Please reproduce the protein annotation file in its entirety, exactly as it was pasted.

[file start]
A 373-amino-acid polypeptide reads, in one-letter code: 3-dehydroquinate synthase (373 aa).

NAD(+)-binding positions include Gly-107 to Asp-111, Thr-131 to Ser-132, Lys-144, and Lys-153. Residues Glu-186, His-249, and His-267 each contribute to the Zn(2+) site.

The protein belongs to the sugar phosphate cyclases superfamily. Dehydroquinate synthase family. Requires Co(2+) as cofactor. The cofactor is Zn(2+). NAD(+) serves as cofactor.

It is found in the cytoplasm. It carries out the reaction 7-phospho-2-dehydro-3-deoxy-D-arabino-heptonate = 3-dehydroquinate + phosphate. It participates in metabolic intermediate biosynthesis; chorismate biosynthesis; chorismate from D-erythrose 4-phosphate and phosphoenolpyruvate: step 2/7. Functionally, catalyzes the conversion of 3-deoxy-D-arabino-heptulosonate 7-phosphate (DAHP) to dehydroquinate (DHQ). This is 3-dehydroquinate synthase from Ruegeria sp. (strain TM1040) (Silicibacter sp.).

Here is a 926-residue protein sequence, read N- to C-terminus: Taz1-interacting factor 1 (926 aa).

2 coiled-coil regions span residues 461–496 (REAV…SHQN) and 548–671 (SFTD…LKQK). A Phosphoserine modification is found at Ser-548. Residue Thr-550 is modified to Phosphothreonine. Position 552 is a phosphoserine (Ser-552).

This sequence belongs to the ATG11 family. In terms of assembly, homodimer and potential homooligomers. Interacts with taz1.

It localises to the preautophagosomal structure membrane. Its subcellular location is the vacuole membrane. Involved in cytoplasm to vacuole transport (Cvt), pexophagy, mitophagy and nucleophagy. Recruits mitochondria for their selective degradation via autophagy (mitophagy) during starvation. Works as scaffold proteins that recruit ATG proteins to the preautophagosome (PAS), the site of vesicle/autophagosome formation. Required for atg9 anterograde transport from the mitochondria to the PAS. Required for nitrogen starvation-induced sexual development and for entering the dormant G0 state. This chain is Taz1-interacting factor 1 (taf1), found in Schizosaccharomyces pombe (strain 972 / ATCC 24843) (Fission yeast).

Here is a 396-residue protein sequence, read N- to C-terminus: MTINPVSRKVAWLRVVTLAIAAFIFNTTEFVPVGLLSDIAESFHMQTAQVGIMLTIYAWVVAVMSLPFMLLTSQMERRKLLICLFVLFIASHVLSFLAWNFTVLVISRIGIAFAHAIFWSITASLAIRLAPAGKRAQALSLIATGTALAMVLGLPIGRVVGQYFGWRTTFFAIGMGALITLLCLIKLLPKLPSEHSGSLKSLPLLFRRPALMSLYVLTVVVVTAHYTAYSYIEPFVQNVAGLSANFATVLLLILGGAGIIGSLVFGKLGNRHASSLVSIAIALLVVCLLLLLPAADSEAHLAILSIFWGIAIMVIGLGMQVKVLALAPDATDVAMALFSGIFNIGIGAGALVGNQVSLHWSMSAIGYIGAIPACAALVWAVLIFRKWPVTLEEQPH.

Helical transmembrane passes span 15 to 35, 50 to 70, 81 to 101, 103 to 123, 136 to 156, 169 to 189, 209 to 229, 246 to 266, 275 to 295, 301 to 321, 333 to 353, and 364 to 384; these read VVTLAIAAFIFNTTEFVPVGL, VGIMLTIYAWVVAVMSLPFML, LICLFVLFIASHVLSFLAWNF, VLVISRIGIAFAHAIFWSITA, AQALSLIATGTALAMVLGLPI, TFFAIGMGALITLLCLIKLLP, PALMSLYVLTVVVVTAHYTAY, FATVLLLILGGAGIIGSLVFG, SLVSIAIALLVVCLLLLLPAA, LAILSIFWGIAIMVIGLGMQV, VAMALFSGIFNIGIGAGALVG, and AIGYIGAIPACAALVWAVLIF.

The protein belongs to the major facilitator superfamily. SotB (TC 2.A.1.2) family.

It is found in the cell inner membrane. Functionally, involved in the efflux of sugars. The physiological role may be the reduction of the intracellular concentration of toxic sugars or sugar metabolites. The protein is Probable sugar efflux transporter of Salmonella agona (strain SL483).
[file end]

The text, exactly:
A 373-amino-acid polypeptide reads, in one-letter code: 3-dehydroquinate synthase (373 aa).

NAD(+)-binding positions include Gly-107 to Asp-111, Thr-131 to Ser-132, Lys-144, and Lys-153. Residues Glu-186, His-249, and His-267 each contribute to the Zn(2+) site.

The protein belongs to the sugar phosphate cyclases superfamily. Dehydroquinate synthase family. Requires Co(2+) as cofactor. The cofactor is Zn(2+). NAD(+) serves as cofactor.

It is found in the cytoplasm. It carries out the reaction 7-phospho-2-dehydro-3-deoxy-D-arabino-heptonate = 3-dehydroquinate + phosphate. It participates in metabolic intermediate biosynthesis; chorismate biosynthesis; chorismate from D-erythrose 4-phosphate and phosphoenolpyruvate: step 2/7. Functionally, catalyzes the conversion of 3-deoxy-D-arabino-heptulosonate 7-phosphate (DAHP) to dehydroquinate (DHQ). This is 3-dehydroquinate synthase from Ruegeria sp. (strain TM1040) (Silicibacter sp.).

Here is a 926-residue protein sequence, read N- to C-terminus: Taz1-interacting factor 1 (926 aa).

2 coiled-coil regions span residues 461–496 (REAV…SHQN) and 548–671 (SFTD…LKQK). A Phosphoserine modification is found at Ser-548. Residue Thr-550 is modified to Phosphothreonine. Position 552 is a phosphoserine (Ser-552).

This sequence belongs to the ATG11 family. In terms of assembly, homodimer and potential homooligomers. Interacts with taz1.

It localises to the preautophagosomal structure membrane. Its subcellular location is the vacuole membrane. Involved in cytoplasm to vacuole transport (Cvt), pexophagy, mitophagy and nucleophagy. Recruits mitochondria for their selective degradation via autophagy (mitophagy) during starvation. Works as scaffold proteins that recruit ATG proteins to the preautophagosome (PAS), the site of vesicle/autophagosome formation. Required for atg9 anterograde transport from the mitochondria to the PAS. Required for nitrogen starvation-induced sexual development and for entering the dormant G0 state. This chain is Taz1-interacting factor 1 (taf1), found in Schizosaccharomyces pombe (strain 972 / ATCC 24843) (Fission yeast).

Here is a 396-residue protein sequence, read N- to C-terminus: MTINPVSRKVAWLRVVTLAIAAFIFNTTEFVPVGLLSDIAESFHMQTAQVGIMLTIYAWVVAVMSLPFMLLTSQMERRKLLICLFVLFIASHVLSFLAWNFTVLVISRIGIAFAHAIFWSITASLAIRLAPAGKRAQALSLIATGTALAMVLGLPIGRVVGQYFGWRTTFFAIGMGALITLLCLIKLLPKLPSEHSGSLKSLPLLFRRPALMSLYVLTVVVVTAHYTAYSYIEPFVQNVAGLSANFATVLLLILGGAGIIGSLVFGKLGNRHASSLVSIAIALLVVCLLLLLPAADSEAHLAILSIFWGIAIMVIGLGMQVKVLALAPDATDVAMALFSGIFNIGIGAGALVGNQVSLHWSMSAIGYIGAIPACAALVWAVLIFRKWPVTLEEQPH.

Helical transmembrane passes span 15 to 35, 50 to 70, 81 to 101, 103 to 123, 136 to 156, 169 to 189, 209 to 229, 246 to 266, 275 to 295, 301 to 321, 333 to 353, and 364 to 384; these read VVTLAIAAFIFNTTEFVPVGL, VGIMLTIYAWVVAVMSLPFML, LICLFVLFIASHVLSFLAWNF, VLVISRIGIAFAHAIFWSITA, AQALSLIATGTALAMVLGLPI, TFFAIGMGALITLLCLIKLLP, PALMSLYVLTVVVVTAHYTAY, FATVLLLILGGAGIIGSLVFG, SLVSIAIALLVVCLLLLLPAA, LAILSIFWGIAIMVIGLGMQV, VAMALFSGIFNIGIGAGALVG, and AIGYIGAIPACAALVWAVLIF.

The protein belongs to the major facilitator superfamily. SotB (TC 2.A.1.2) family.

It is found in the cell inner membrane. Functionally, involved in the efflux of sugars. The physiological role may be the reduction of the intracellular concentration of toxic sugars or sugar metabolites. The protein is Probable sugar efflux transporter of Salmonella agona (strain SL483).